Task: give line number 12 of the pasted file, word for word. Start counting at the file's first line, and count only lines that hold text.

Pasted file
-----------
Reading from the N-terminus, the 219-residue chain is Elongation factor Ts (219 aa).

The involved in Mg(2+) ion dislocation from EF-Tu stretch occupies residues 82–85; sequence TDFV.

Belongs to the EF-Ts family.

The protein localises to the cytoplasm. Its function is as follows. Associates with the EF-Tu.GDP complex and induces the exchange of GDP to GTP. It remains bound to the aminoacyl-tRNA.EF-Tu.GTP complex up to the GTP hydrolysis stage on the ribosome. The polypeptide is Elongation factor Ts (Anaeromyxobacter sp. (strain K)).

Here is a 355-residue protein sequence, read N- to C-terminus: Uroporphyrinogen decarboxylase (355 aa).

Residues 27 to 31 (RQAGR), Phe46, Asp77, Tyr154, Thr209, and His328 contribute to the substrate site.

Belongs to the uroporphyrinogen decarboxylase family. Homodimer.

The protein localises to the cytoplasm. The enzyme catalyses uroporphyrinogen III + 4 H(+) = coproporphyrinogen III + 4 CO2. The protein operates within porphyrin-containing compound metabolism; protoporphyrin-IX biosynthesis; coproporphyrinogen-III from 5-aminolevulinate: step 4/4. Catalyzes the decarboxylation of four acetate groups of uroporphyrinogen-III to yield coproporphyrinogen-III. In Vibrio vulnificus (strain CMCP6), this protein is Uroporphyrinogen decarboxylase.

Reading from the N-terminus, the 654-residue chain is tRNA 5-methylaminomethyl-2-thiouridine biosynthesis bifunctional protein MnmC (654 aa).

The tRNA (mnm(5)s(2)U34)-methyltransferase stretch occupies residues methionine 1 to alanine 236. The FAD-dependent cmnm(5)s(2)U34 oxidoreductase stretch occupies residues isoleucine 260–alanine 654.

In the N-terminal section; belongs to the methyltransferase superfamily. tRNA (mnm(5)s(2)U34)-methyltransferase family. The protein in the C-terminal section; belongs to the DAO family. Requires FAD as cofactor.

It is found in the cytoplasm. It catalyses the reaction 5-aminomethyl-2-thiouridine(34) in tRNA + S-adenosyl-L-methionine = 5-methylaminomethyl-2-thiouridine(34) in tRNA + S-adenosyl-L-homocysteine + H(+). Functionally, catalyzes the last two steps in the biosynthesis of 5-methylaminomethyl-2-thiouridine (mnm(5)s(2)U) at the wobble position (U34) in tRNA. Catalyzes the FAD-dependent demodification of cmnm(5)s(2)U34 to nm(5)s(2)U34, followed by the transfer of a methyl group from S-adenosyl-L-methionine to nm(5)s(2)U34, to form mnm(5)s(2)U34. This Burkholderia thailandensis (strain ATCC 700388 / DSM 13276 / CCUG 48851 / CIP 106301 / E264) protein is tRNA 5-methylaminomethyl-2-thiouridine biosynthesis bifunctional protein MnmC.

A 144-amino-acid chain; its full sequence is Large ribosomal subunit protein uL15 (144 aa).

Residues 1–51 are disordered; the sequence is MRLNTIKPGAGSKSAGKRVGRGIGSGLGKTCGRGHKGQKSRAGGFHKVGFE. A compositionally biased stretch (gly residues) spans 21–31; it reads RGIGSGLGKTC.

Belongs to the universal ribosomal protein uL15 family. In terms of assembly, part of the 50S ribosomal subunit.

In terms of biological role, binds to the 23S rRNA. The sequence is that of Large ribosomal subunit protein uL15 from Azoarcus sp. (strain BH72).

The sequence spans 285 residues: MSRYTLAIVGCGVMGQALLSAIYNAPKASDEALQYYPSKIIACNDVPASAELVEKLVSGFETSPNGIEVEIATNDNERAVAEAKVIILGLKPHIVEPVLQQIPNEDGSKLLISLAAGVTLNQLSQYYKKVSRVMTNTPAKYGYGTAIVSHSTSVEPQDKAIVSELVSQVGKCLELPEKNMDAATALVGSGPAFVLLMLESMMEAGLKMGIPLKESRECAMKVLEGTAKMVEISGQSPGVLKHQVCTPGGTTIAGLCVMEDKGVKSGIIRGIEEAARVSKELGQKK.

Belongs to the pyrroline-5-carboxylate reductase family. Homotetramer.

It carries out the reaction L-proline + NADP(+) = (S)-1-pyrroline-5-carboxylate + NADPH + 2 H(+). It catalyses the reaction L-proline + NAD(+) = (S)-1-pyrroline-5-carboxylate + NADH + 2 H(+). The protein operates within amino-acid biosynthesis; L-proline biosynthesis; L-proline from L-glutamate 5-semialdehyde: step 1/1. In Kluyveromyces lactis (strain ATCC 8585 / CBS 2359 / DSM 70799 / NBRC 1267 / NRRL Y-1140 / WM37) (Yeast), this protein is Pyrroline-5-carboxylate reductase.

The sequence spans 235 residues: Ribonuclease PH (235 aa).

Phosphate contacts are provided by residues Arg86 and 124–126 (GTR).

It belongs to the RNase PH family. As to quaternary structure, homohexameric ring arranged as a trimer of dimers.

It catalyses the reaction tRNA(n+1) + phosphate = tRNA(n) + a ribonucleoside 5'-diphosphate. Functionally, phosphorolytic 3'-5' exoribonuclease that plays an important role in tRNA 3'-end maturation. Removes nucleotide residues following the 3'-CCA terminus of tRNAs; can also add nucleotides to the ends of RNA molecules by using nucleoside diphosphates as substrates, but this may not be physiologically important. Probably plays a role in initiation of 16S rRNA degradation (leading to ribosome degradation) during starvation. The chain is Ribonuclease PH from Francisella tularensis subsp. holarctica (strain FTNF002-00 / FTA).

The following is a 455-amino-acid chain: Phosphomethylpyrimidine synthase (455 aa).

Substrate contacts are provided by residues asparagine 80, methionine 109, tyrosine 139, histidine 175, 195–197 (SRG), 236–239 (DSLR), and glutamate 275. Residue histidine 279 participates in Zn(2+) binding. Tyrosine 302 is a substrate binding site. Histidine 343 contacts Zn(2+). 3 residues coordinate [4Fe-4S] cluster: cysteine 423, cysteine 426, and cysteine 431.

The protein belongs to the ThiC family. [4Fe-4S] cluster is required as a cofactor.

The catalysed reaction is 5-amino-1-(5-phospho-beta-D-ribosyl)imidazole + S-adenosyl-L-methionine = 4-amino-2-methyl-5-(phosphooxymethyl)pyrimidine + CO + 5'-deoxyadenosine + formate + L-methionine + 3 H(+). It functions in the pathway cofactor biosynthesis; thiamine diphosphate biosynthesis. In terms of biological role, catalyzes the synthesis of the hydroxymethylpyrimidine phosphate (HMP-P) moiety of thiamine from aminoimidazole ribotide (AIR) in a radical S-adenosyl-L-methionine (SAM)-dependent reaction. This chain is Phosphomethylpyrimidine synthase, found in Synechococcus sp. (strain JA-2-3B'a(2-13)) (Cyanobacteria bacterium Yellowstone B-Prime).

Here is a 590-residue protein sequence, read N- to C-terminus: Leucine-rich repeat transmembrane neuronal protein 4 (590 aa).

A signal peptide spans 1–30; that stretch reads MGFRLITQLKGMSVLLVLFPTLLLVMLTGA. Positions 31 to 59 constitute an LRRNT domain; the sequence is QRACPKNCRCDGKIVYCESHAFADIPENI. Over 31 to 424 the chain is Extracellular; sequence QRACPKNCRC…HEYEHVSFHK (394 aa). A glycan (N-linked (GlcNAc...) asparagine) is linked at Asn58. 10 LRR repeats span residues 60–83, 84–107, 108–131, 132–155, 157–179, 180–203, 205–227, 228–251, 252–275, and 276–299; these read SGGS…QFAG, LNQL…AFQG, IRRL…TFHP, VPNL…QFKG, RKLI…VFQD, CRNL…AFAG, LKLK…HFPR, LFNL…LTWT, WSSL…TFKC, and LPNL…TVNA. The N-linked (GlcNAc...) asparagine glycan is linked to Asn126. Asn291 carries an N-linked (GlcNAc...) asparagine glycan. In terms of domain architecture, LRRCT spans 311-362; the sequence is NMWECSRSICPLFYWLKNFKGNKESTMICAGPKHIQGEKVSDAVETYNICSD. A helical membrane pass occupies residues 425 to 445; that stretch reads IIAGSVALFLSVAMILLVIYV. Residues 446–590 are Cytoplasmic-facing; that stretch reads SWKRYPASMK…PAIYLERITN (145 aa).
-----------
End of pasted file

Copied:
It is found in the cytoplasm. It catalyses the reaction 5-aminomethyl-2-thiouridine(34) in tRNA + S-adenosyl-L-methionine = 5-methylaminomethyl-2-thiouridine(34) in tRNA + S-adenosyl-L-homocysteine + H(+). Functionally, catalyzes the last two steps in the biosynthesis of 5-methylaminomethyl-2-thiouridine (mnm(5)s(2)U) at the wobble position (U34) in tRNA. Catalyzes the FAD-dependent demodification of cmnm(5)s(2)U34 to nm(5)s(2)U34, followed by the transfer of a methyl group from S-adenosyl-L-methionine to nm(5)s(2)U34, to form mnm(5)s(2)U34. This Burkholderia thailandensis (strain ATCC 700388 / DSM 13276 / CCUG 48851 / CIP 106301 / E264) protein is tRNA 5-methylaminomethyl-2-thiouridine biosynthesis bifunctional protein MnmC.